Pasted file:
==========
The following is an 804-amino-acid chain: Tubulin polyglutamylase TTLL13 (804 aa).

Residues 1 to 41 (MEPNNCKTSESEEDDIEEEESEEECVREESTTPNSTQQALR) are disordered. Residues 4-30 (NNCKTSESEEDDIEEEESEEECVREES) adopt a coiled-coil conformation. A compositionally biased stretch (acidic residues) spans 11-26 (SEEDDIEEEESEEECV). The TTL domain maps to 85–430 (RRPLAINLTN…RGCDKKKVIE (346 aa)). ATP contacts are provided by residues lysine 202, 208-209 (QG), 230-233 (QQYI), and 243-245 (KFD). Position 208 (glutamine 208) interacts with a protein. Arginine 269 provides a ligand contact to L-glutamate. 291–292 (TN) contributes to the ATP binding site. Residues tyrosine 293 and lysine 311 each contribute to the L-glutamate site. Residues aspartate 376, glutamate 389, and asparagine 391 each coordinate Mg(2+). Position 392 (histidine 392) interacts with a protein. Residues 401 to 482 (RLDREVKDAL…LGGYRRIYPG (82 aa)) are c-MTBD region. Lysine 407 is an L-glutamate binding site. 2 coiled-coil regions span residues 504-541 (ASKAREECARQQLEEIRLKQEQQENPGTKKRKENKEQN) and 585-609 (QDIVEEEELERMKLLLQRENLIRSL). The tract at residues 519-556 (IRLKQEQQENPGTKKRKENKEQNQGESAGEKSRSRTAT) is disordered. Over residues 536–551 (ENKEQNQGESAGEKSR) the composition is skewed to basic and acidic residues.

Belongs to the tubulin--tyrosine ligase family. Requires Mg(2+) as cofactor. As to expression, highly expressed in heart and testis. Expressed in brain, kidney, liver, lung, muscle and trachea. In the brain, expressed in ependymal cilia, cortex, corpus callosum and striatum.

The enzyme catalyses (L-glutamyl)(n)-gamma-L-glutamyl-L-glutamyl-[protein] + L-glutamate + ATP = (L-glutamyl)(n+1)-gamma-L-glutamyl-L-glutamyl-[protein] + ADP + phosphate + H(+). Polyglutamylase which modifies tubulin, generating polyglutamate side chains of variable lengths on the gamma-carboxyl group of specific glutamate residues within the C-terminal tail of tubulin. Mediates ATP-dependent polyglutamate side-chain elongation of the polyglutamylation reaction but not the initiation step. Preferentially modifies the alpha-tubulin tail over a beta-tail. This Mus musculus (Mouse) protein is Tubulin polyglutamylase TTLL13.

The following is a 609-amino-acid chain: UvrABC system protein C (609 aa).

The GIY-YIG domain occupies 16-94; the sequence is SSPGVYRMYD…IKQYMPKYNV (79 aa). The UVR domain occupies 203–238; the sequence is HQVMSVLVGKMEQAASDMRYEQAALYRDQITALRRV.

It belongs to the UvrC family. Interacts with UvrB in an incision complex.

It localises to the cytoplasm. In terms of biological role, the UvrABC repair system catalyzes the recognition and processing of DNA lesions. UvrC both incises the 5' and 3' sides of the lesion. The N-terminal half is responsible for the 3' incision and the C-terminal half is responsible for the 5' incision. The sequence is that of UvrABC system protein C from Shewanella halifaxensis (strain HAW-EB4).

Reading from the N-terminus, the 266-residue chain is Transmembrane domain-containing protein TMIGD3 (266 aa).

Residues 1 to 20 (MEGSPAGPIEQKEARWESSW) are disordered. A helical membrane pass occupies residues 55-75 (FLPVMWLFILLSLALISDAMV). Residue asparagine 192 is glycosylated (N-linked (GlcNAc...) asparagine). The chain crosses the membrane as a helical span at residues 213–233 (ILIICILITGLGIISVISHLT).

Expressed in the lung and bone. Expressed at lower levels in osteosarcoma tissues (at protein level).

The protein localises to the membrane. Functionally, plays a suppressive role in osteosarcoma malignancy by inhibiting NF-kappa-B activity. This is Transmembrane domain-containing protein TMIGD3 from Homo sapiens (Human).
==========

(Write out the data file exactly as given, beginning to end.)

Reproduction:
The following is an 804-amino-acid chain: Tubulin polyglutamylase TTLL13 (804 aa).

Residues 1 to 41 (MEPNNCKTSESEEDDIEEEESEEECVREESTTPNSTQQALR) are disordered. Residues 4-30 (NNCKTSESEEDDIEEEESEEECVREES) adopt a coiled-coil conformation. A compositionally biased stretch (acidic residues) spans 11-26 (SEEDDIEEEESEEECV). The TTL domain maps to 85–430 (RRPLAINLTN…RGCDKKKVIE (346 aa)). ATP contacts are provided by residues lysine 202, 208-209 (QG), 230-233 (QQYI), and 243-245 (KFD). Position 208 (glutamine 208) interacts with a protein. Arginine 269 provides a ligand contact to L-glutamate. 291–292 (TN) contributes to the ATP binding site. Residues tyrosine 293 and lysine 311 each contribute to the L-glutamate site. Residues aspartate 376, glutamate 389, and asparagine 391 each coordinate Mg(2+). Position 392 (histidine 392) interacts with a protein. Residues 401 to 482 (RLDREVKDAL…LGGYRRIYPG (82 aa)) are c-MTBD region. Lysine 407 is an L-glutamate binding site. 2 coiled-coil regions span residues 504-541 (ASKAREECARQQLEEIRLKQEQQENPGTKKRKENKEQN) and 585-609 (QDIVEEEELERMKLLLQRENLIRSL). The tract at residues 519-556 (IRLKQEQQENPGTKKRKENKEQNQGESAGEKSRSRTAT) is disordered. Over residues 536–551 (ENKEQNQGESAGEKSR) the composition is skewed to basic and acidic residues.

Belongs to the tubulin--tyrosine ligase family. Requires Mg(2+) as cofactor. As to expression, highly expressed in heart and testis. Expressed in brain, kidney, liver, lung, muscle and trachea. In the brain, expressed in ependymal cilia, cortex, corpus callosum and striatum.

The enzyme catalyses (L-glutamyl)(n)-gamma-L-glutamyl-L-glutamyl-[protein] + L-glutamate + ATP = (L-glutamyl)(n+1)-gamma-L-glutamyl-L-glutamyl-[protein] + ADP + phosphate + H(+). Polyglutamylase which modifies tubulin, generating polyglutamate side chains of variable lengths on the gamma-carboxyl group of specific glutamate residues within the C-terminal tail of tubulin. Mediates ATP-dependent polyglutamate side-chain elongation of the polyglutamylation reaction but not the initiation step. Preferentially modifies the alpha-tubulin tail over a beta-tail. This Mus musculus (Mouse) protein is Tubulin polyglutamylase TTLL13.

The following is a 609-amino-acid chain: UvrABC system protein C (609 aa).

The GIY-YIG domain occupies 16-94; the sequence is SSPGVYRMYD…IKQYMPKYNV (79 aa). The UVR domain occupies 203–238; the sequence is HQVMSVLVGKMEQAASDMRYEQAALYRDQITALRRV.

It belongs to the UvrC family. Interacts with UvrB in an incision complex.

It localises to the cytoplasm. In terms of biological role, the UvrABC repair system catalyzes the recognition and processing of DNA lesions. UvrC both incises the 5' and 3' sides of the lesion. The N-terminal half is responsible for the 3' incision and the C-terminal half is responsible for the 5' incision. The sequence is that of UvrABC system protein C from Shewanella halifaxensis (strain HAW-EB4).

Reading from the N-terminus, the 266-residue chain is Transmembrane domain-containing protein TMIGD3 (266 aa).

Residues 1 to 20 (MEGSPAGPIEQKEARWESSW) are disordered. A helical membrane pass occupies residues 55-75 (FLPVMWLFILLSLALISDAMV). Residue asparagine 192 is glycosylated (N-linked (GlcNAc...) asparagine). The chain crosses the membrane as a helical span at residues 213–233 (ILIICILITGLGIISVISHLT).

Expressed in the lung and bone. Expressed at lower levels in osteosarcoma tissues (at protein level).

The protein localises to the membrane. Functionally, plays a suppressive role in osteosarcoma malignancy by inhibiting NF-kappa-B activity. This is Transmembrane domain-containing protein TMIGD3 from Homo sapiens (Human).